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Presenter MaxAcademy Lecture Series – V1.0, September 2011 Loops and cyclic graphs

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Classifying Loops – Attributes and measures Simple Fixed Length Stream Loops – Example vector add – Custom memory controllers Nested Loops – Counter chains – Streaming and unrolling – How to avoid cyclic graphs Variable Length Loops – Convert to fixed length Loops with dependence cycles – How to build cyclic data-flow graphs – How to exploit pipelining in cyclic graphs 2 Overview of Accelerating Loops Objective: understand how to get from source-code loops to MaxCompiler configurations That go fast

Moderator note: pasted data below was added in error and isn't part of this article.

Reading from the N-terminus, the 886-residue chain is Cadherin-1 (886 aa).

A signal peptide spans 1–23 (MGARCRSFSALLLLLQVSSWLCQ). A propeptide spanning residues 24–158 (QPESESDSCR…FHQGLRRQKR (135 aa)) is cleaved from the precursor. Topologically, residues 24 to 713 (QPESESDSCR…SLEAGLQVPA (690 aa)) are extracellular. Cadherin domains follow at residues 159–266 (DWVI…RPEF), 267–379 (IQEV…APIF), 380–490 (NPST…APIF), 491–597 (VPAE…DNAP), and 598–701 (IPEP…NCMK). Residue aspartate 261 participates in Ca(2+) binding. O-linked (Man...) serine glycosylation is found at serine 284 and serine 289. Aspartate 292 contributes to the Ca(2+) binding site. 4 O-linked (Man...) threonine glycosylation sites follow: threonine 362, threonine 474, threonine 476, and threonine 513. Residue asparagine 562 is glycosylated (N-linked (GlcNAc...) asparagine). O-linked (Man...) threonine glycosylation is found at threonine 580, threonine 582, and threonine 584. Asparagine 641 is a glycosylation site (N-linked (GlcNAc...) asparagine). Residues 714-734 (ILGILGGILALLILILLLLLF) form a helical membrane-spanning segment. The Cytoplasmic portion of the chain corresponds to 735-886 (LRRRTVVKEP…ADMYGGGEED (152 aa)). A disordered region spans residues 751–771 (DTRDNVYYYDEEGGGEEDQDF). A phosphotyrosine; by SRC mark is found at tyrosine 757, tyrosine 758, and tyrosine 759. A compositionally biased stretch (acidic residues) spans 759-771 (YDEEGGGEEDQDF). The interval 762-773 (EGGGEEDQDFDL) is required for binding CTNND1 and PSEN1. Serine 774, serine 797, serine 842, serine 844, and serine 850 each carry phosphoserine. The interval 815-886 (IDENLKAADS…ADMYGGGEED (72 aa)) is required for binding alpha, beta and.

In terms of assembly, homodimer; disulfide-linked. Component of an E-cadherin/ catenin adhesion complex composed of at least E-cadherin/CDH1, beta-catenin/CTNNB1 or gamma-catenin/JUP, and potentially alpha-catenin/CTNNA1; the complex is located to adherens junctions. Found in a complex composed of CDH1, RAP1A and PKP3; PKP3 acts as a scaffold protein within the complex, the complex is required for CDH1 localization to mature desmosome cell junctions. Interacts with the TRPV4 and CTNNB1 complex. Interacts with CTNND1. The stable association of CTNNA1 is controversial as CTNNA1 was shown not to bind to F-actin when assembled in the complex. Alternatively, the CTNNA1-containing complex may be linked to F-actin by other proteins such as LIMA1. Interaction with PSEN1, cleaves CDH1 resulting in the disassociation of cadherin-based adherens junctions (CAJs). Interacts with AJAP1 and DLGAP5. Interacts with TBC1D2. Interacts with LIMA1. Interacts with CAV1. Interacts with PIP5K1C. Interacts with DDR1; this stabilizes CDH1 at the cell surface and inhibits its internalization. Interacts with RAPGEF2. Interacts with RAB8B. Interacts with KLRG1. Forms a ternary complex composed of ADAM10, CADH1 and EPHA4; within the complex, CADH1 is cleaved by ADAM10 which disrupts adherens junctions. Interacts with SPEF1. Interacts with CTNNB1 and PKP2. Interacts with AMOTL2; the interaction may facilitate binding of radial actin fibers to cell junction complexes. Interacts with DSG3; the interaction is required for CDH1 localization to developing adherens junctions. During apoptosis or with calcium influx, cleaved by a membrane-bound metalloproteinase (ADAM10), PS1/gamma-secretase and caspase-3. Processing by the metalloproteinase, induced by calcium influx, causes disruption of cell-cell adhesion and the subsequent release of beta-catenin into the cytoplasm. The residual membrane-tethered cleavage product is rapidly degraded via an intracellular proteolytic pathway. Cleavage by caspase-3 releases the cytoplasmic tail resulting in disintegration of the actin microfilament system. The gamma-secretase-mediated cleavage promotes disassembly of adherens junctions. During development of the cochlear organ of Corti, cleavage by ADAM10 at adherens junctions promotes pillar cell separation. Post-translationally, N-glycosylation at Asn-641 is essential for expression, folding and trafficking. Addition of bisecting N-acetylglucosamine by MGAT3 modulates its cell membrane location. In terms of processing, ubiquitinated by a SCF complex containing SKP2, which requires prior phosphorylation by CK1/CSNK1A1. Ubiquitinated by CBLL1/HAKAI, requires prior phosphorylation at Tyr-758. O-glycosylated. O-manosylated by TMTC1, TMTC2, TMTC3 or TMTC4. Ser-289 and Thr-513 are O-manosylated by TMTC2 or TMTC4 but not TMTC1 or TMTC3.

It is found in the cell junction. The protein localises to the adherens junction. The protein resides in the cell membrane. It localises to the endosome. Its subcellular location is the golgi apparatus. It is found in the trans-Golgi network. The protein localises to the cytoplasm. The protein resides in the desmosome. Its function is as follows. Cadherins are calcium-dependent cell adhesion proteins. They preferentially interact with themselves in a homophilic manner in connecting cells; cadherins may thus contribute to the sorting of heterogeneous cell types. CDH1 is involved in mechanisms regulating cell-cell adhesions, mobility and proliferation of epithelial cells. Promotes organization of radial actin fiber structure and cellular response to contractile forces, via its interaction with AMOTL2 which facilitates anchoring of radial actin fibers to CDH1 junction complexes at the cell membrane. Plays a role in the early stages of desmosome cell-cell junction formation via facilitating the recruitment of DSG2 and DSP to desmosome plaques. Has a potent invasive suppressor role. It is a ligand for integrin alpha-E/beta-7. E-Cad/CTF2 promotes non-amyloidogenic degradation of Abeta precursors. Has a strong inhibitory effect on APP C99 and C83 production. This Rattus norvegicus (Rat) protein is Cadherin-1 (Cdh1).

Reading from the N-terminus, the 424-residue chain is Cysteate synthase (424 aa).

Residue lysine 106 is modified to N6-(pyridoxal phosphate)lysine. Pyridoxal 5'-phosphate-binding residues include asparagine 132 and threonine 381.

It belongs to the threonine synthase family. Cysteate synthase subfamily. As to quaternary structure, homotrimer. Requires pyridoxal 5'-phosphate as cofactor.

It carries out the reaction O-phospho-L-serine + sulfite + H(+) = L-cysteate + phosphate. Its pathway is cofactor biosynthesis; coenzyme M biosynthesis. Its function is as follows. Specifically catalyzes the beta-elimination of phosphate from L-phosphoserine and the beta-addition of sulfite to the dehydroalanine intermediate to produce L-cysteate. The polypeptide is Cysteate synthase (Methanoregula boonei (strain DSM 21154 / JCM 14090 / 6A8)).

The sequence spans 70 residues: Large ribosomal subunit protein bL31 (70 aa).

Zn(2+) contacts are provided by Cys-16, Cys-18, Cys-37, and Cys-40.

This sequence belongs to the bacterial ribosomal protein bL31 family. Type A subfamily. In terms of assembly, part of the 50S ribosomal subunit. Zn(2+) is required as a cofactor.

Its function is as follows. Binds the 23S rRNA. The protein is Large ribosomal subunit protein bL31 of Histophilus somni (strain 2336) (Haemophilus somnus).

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Loop Attributes: Array access – pattern is important (stride) Iteration: loop-carried dependency – distance is important – fixed distance (good) or variable distance (bad) Loop performance metrics: Computation to memory-access ratio Working set size => custom memory hierarchy Loop bottlenecks: CPU or Memory or IO 3 Classifying Loops for (i=0; i

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4 Overview of Accelerating Loops Classifying Loops – Attributes and measures Simple Fixed Length Stream Loops – Example vector add – Custom memory controllers Nested Loops – Counter chains – Streaming and unrolling – How to avoid cyclic graphs Variable Length Loops – Convert to fixed length Loops with dependence cycles – How to build cyclic data-flow graphs – How to exploit pipelining in cyclic graphs

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The Stream Loop 5 HWVar A = io.input(”input”, hwUInt(32)); HWVar B = A + 1; io.output(”output”, B, hwUInt(32)); A A + + 1 1 B B uint A[...]; uint B[...]; for (int count=0; ; count += 1) B[count] = A[count] + 1;